Before “the Multiplication,” there was “the compassion.” Remarkable? Yes. Miraculous? Yes. But a miracle? No. Compassion ought not to be that much of a stretch. It shouldn’t be so unexpected. Compassion shouldn’t be reserved for only the holiest, or the most divine. Compassion ought to be so utterly human. It was just such a part of his DNA. Jesus and compassion. Part of his DNA and part of ours. When Jesus said to the disciples, “you give them something to eat,” it was like he was saying, “Go and do likewise.” Go and have compassion. Live and breathe and act “compassion.” It is as if Jesus is saying to them, “Compassion. It’s who I am. It’s who we are.” See those crowds. See the crowd. Don’t just have “some compassion.” Have compassion. Before they all ate and were filled. He was filled… with compassion.
What Jesus did with the bread, with the five loaves that evening in the deserted place among the crowds, what he did was the only sacramental action. His compassion, that ordinary human love and mercy and care, his ordinary compassion conveying, communicating, bearing the extraordinary love of God. That’s sacramental. Like the waters of baptism, marking our ordinary lives with the extraordinary grace of God. Like bread and wine that nourishes us with God’s promise, fills us with God’s grace. To taste and to see and to be filled with his compassion so that our compassion can anoint the world around us, the people around us, with the extraordinary love of God.
Before “he looked up to heaven, and blessed and broke the loaves” and gave it them, he had compassion. Before the Last Supper, and before crucifixion and resurrection, there was his compassion. Before the canon of the New Testament took shape, before the Apostles’ Creed, before Christian doctrine, before biblical interpretation, there was his compassion. Long before the Reformation, and before liberals and conservatives, and literalists, and fundamentalists, and progressives and evangelicals, there was his compassion. Before the King James, the RSV, the NIV, the NRSV, the CEV, there was his compassion.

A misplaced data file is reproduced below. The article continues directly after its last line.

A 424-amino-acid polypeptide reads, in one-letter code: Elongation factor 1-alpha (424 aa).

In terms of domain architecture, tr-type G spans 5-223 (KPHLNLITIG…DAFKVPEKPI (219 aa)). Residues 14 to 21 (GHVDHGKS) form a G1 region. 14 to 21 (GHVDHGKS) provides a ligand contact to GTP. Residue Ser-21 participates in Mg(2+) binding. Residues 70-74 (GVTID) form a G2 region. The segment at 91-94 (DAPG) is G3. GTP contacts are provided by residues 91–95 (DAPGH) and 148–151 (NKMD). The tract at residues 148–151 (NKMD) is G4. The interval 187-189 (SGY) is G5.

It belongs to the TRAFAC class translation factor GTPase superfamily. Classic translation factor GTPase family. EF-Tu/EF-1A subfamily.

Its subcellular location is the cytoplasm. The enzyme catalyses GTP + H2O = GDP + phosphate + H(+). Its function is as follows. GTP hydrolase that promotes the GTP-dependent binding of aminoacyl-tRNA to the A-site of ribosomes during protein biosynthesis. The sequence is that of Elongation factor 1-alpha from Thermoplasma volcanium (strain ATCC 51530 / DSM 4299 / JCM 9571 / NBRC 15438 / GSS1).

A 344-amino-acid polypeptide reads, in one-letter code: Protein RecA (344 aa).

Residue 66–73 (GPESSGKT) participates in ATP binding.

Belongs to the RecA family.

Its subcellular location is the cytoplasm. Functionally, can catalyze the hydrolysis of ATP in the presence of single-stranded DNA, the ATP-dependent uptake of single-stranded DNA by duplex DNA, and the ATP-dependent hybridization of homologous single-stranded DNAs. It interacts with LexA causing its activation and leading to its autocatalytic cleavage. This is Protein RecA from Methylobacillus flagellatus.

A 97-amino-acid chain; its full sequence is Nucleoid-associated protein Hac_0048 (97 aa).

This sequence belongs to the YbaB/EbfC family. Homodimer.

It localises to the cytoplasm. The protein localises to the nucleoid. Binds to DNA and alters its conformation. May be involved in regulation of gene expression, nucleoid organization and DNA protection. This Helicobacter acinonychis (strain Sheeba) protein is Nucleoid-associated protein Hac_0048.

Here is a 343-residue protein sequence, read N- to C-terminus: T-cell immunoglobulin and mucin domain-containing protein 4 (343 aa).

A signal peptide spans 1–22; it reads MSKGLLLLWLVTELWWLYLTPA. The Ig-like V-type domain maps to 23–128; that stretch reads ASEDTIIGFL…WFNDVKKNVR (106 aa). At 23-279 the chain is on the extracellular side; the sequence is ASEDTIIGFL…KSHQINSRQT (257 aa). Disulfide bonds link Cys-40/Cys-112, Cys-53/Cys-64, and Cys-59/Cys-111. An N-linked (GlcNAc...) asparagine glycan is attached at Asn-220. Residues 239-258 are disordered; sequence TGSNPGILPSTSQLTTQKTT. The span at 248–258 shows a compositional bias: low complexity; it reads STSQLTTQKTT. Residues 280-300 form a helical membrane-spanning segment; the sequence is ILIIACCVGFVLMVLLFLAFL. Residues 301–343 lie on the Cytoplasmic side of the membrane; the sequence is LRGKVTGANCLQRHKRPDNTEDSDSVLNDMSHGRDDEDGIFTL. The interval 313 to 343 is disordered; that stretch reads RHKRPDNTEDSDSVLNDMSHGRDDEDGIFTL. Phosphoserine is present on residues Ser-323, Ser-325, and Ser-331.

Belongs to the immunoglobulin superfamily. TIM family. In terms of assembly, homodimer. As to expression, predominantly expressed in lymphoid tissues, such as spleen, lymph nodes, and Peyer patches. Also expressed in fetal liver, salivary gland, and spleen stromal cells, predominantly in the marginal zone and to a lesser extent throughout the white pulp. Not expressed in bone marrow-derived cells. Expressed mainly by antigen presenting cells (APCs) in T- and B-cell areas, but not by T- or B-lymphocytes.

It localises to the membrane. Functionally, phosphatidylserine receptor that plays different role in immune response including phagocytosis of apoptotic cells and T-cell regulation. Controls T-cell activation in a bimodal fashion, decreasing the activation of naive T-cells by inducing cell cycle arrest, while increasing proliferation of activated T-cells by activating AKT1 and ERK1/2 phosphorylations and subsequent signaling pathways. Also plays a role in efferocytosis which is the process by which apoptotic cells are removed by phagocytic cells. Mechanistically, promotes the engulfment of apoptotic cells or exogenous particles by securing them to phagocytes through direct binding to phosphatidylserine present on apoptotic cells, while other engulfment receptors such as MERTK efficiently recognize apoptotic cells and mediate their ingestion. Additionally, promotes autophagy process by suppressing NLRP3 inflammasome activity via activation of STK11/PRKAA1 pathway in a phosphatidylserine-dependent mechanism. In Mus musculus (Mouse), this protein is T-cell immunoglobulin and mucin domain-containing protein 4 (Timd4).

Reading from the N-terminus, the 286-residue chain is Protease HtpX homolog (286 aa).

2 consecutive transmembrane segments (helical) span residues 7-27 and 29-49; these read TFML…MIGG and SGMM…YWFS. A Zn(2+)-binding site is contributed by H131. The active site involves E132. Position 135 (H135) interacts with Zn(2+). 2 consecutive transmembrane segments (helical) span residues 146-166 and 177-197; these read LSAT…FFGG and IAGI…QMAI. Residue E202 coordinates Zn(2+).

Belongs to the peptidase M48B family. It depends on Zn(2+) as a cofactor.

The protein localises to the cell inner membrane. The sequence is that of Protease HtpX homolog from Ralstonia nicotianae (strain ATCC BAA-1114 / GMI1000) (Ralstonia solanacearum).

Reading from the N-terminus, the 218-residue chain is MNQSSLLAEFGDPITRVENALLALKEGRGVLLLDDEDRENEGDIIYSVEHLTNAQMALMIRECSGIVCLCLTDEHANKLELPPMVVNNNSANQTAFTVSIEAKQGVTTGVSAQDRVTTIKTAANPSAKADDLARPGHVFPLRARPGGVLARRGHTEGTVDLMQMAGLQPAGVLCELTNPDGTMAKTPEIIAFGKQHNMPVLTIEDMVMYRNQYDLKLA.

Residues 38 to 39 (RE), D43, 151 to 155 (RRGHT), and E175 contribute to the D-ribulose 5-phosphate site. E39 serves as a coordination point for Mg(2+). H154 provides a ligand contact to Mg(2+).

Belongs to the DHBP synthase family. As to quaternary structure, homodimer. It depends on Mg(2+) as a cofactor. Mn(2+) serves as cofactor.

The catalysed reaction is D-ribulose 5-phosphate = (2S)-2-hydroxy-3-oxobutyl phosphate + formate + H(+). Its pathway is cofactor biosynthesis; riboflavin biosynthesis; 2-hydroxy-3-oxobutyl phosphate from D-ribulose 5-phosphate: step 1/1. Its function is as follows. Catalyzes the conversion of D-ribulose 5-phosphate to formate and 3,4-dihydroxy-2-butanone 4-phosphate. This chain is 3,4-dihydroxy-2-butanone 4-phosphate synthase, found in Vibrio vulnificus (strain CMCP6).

Before those who take the name of Jesus — before Christians — disagreed and argued about pretty much everything, there was his compassion. Long before it became more important to be right rather than be faithful, there was his compassion. Before Christians became so enamored with who is in and who is out, there was his compassion. Before the Bible and Christianity and the name of Jesus were used to invoke violence and hate and slavery and oppression and exclusion, there was his compassion.
Before the expression “follow the money” became an adage in politics and business and corruption and life, the Christian should have been taught to “follow the compassion.” For the Christian, for the church, for you and for me, today, now, there can’t be much that is more important than bearing, communicating, exhibiting, living, breathing, acting compassion.
Before they were filled, before they were all filled, he was filled… with compassion.
© 2017 Nassau Presbyterian Church